I like to think of myself as fairly tech-savvy. Perhaps this is an inflated opinion, but I have kept pace with most of the Wi-fi and cell phone upgrades. I have an X-Box (although I am NOT a gamer), I have an Echo, I have an Android, and I just changed internet service providers (ISP).
This is where my nemesis cleverly began to undermine my sense of confidence. I have changed ISPs before. This usually involved swapping out cable boxes and resetting passwords. This time it involved swapping out cable boxes, resetting passwords, finding work arounds for the streaming services I use, making sure that the home network spoke to all devices within my home, and connecting successfully to the wireless networks required for transmission.
Only some of these requirements were met by the time the very helpful technician left my house. So I began the quest for wireless connectivity. I had to log on to various websites, put my profile in, find the Youtube that described the “simple and easy methods to . . . “ Still, this left me with gaps, failure to connect and a desire to run away to an island somewhere and just read a book.
My levels of frustration increased with every discovery that my old routine did not seamlessly transition to this new ISP, even though there are virtually no differences in the hardware, network bandwidth, servers, or local links. Turning on the computer, my settings had to be re-configured. Turning on the TV, my channel guide, name/number, and HDMI had to be re-set. Streaming services like Hulu, HBO, and Netflix all seemed irate that I had made a change and demanded that I re-enter information to confirm that I was who I said I was.
This resulted in my researching contact and help information for all of the above. In today’s world, artificial intelligence (AI) has now taken over customer service, along with endless phone trees that lead to nowhere. Further frustration ensued as I attempted to find an actual human to speak with. This was only accomplished after I found a website, “gethuman.com”. I am forever grateful to the folks at this website who did all the hard detective work to find actual phone numbers that connect with real people.
Each of the services noted above has its own collection of synonyms for customer service. Several were obviously call centers located outside of the United States. Accents ranged from lilting and incomprehensible to high-pitched and unfathomable. Mind you, I realize my own difficulty with understanding arises from wearing hearing aids. I have become accustomed to saying, “I’m sorry. Would you repeat that?” multiple times. Other call centers were located in parts of the U.S. that had regional accents. I was addressed as “Miss May-ree” in the South, “Ma’am” in the Northeast, and “Mary” in the Middle West.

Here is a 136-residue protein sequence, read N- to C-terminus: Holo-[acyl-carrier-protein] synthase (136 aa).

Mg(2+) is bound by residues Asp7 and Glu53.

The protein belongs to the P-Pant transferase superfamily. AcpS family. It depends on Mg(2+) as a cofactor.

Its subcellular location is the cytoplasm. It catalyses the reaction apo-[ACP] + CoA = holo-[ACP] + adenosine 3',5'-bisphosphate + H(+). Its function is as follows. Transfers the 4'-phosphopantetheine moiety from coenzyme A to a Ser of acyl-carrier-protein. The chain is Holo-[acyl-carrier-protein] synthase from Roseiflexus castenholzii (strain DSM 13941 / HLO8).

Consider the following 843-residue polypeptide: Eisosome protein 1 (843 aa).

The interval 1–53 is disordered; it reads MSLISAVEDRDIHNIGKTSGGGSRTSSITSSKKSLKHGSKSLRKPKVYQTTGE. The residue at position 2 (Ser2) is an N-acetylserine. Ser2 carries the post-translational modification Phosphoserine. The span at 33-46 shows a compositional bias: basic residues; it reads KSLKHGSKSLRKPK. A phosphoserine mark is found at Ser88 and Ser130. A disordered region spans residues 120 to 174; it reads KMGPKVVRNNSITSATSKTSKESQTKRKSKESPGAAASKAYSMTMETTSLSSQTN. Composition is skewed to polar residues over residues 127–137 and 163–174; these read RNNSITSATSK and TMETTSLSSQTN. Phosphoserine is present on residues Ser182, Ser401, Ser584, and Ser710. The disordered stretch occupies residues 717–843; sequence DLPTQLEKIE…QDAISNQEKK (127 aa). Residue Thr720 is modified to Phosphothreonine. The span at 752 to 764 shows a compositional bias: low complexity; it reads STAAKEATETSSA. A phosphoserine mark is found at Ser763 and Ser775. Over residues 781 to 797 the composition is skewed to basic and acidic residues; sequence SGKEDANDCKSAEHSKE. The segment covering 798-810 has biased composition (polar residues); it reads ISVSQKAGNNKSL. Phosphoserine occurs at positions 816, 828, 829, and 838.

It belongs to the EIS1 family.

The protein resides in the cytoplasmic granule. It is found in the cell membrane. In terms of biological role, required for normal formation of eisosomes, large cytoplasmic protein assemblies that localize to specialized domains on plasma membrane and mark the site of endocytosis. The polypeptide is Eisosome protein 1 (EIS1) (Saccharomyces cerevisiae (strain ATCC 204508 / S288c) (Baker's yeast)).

In all cases, the customer service folks were very helpful and actually got me the answers I needed to get back up and running. Why these companies create such barriers to accessing these helpful folks is beyond me! In each case, the company wanted to know how their customer service person performed. So I was deluged with endless requests for evaluation of and satisfaction with the service provided that showed up as texts or emails. Having filled all of them out, I am now exhausted!
My last hurdle was getting my Amazon Echo (Alexa) up and running. Here is where I surrendered! In order to switch to the new ISP, Alexa has to find an Amazon network. My Android (which is not bundled with my ISP) could not find it anywhere! Without that hidden network, I couldn’t get my Alexa up and running.
To complete this task, I had to employ the FINAL SOLUTION. This solution is the one that has been used by the most technologically sophisticated since IBM went online.
When in doubt, re-boot.
So I turned the app off, unplugged, reset, and plugged it back in. Once done, I completed the set-up and, after only 15 aborted tries, finally connected to my ISP and was able to complete the set-up and get Alexa back up and running!
I realize that many of us aging Boomers have less and less patience with the new iterations of equipment, faster and faster internet speeds and endlessly improved Android and iPhones. I also realize that there are those among us who are intimidated or afraid of the technological advances. I may not be fluent in SnapChat or Tweeting, and I certainly am lagging behind since I still frequent FaceBook, but I think it is essential that I at least make attempts to learn and stay current with these forms of communication and whatever new ones come along.
What was once considered a generation gap can now more accurately be described as a technology gap. It is vital that aging adults find ways to get plugged in and stay plugged in. It may be that our health and safety depend on it. It certainly is essential if we are to stay engaged with this rapidly developing world.